Editor’s note: This is a translation and update of the original two-part article written in French and published by the NB Media Coop.
Nowadays, abortion debates still often lead to moral, religious or ethical considerations. These ideological positions totally overlook the social and economic dimensions prompted by the question of pregnant people’s right to control their fertility.
Access to abortion is an issue of general interest. Forbidding anyone with a capacity for pregnancy to abort not only has consequences on the individuals but also harms society as a whole.
While abortion is now permitted in most Western countries, inequalities in access to healthcare services are rife and abortion laws are more precarious than they seem. In June 2022, the U.S. Supreme Court’s decision to overturn Roe v. Wade, which protected the right to abortion in the U.S. constitution, came as a thunderbolt to women around the world. It reminded us that the right to abortion remains highly dependent on political institutions, which are still often predominantly directed by men.
In Europe, France is working to enshrine abortion rights in its constitution, in response to Roe v. Wade’s overturning. However, every country on the continent is not going down this road. As a matter of fact, some even seem to have declared war against abortion. In Hungary, it is increasingly restricted, while in Poland it has become almost illegal, and, in Malta, an island where institutions are deeply infused by the Catholic religion, abortion is totally prohibited and penalized (the only country in Europe to do this).
Canada’s persistent territorial disparities
In Canada, the issue remains a subject of debate. Abortion became legal in 1988 with the Morgentaler decision and is financed by the state, in theory. However, there is no law ensuring its access on a national scale, a situation that fosters inequalities particularly affecting poor, racialized and trans people across the country.
In P.E.I., the Sexual Health, Options & Reproductive Services provides procedural abortions up to 13 weeks and 6 days. Only in Alberta, Ontario, Quebec and British Columbia is abortion accessible up to 20 weeks. Reimbursement is also not the same depending on where you are in the country. In some provinces, there is sometimes no facility within a hundred kilometre radius. New Brunswick and Nunavut will only reimburse procedures performed in a hospital.
In New Brunswick, a historically Christian province, the poorest in the country, only 3 hospitals, in Moncton and Bathurst, provide abortions. This is a backdoor way to restrict its access. As explained by Dr. Adrian Edgar, founder of Fredericton’s Clinic 554, in an interview with the Tribune in June 2022, “People who want to terminate their pregnancy will always find a way to do it. But it’s not going to be done in a safe way (…) It’s insane to witness this kind of situation in a country like Canada. It creates an environment where women feel judged. And alone. It’s very violent”.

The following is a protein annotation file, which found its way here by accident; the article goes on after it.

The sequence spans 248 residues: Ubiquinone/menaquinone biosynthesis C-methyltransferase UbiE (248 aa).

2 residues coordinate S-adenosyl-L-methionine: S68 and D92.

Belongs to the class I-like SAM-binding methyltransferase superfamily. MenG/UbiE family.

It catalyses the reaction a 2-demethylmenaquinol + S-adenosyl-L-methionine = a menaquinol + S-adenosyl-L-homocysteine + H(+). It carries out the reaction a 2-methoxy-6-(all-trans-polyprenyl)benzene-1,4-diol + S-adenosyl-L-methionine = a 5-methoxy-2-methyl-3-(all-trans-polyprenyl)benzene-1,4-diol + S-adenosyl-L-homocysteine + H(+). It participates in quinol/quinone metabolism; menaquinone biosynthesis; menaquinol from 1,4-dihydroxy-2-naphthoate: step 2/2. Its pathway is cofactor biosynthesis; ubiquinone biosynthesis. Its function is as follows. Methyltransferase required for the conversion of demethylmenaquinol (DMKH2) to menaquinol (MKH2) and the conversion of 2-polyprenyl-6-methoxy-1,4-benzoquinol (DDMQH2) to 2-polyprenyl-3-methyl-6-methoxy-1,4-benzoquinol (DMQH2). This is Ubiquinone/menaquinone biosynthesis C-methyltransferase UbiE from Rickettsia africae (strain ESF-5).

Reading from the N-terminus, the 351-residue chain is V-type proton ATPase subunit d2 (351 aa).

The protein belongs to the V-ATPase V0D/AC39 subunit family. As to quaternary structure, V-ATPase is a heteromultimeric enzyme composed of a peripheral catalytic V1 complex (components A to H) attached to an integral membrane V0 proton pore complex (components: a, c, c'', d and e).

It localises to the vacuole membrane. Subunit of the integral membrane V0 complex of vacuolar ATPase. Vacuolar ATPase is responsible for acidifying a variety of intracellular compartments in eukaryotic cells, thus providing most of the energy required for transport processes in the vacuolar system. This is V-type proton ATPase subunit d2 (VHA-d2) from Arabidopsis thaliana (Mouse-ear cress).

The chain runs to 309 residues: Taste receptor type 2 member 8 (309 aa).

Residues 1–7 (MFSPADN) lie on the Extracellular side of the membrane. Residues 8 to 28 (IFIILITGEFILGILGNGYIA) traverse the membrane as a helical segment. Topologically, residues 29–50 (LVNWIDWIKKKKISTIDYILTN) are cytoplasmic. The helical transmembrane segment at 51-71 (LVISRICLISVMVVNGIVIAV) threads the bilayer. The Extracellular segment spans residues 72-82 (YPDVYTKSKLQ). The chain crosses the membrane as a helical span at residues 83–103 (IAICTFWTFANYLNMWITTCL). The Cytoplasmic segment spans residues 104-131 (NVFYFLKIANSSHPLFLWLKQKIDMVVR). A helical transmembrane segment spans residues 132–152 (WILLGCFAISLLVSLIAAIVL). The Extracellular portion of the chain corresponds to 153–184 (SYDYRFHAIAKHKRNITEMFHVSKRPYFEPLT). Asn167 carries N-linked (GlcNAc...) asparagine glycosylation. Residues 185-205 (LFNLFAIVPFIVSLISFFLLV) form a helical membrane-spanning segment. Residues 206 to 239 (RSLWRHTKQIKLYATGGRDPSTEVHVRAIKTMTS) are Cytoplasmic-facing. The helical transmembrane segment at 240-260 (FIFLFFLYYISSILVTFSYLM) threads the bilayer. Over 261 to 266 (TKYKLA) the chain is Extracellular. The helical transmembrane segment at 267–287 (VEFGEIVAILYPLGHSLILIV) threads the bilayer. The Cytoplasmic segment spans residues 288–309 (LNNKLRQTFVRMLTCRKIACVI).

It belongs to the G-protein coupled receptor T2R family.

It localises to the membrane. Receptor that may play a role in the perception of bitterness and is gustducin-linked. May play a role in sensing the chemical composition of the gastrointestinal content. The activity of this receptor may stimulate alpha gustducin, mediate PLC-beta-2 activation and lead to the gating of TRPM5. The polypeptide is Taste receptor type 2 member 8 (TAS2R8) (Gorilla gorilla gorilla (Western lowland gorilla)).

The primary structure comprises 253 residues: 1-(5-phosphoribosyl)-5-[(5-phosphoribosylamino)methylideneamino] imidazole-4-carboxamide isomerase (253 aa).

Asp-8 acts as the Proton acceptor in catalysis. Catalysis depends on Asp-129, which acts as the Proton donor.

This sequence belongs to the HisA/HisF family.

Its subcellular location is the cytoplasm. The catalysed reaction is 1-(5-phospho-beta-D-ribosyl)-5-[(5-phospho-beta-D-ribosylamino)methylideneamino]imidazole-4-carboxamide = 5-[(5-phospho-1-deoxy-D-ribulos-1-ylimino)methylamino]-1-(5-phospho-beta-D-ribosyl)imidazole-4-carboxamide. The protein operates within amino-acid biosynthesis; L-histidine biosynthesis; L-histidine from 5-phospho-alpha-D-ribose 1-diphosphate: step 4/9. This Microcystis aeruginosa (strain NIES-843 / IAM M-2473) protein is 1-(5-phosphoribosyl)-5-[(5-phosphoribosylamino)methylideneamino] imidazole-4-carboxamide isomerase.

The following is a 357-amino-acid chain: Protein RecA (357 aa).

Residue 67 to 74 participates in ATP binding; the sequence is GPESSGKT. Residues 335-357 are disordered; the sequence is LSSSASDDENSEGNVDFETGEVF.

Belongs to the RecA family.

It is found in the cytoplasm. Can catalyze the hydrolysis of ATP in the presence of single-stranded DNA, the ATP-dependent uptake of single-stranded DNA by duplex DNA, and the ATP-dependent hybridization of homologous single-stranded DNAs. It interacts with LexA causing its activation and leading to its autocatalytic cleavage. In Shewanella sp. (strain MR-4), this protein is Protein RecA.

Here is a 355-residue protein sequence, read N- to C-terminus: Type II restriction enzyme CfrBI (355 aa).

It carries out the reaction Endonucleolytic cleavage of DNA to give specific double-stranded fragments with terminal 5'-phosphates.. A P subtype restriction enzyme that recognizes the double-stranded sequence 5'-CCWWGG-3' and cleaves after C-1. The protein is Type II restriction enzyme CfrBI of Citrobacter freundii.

To date, Dr. Edgar’s clinic is the only private facility in New Brunswick that performs abortions at a cost of $700 (or $850 for over 14 weeks), a sum that is not reimbursed by the government health care system. Because of the pro-life movement’s influence and a lack of government funding, the clinic was recently forced to reduce its activities.
In Canada, anti-abortion lobbies and activists are indeed legion. Some do not hesitate to put signs that compare abortion to the Holocaust or the Rwandan genocide in public spaces and on university campuses. Throughout the country, the number of Crisis Pregnancy Centres (CPCs) exceeds the number of health care centres that perform abortions. These facilities, which are not regulated by the authorities, receive people who wish to have an abortion and use massive misinformation to convince them to carry their pregnancy to term. There are currently 165 CPCs in the country, as compared to 147 facilities that perform abortions.
This lack of political will continues to penalize individuals and hinder progress as well as social justice. It also leaves the field open to the pro-life movement, for which, obviously, all lives are not equal. They defend the life of the fetus more ardently than that of pregnant people.
No gender equality without abortion rights
“Controlling when and if [or] how many children somebody has is sort of the absolute demonstration of patriarchy. Because controlling people’s fertility can affect what education they can get and what career they can have and how far they can go in life,” states American gynecologist Colleen MacNicholas in the documentary Roe v. Wade: The True Story of Abortion.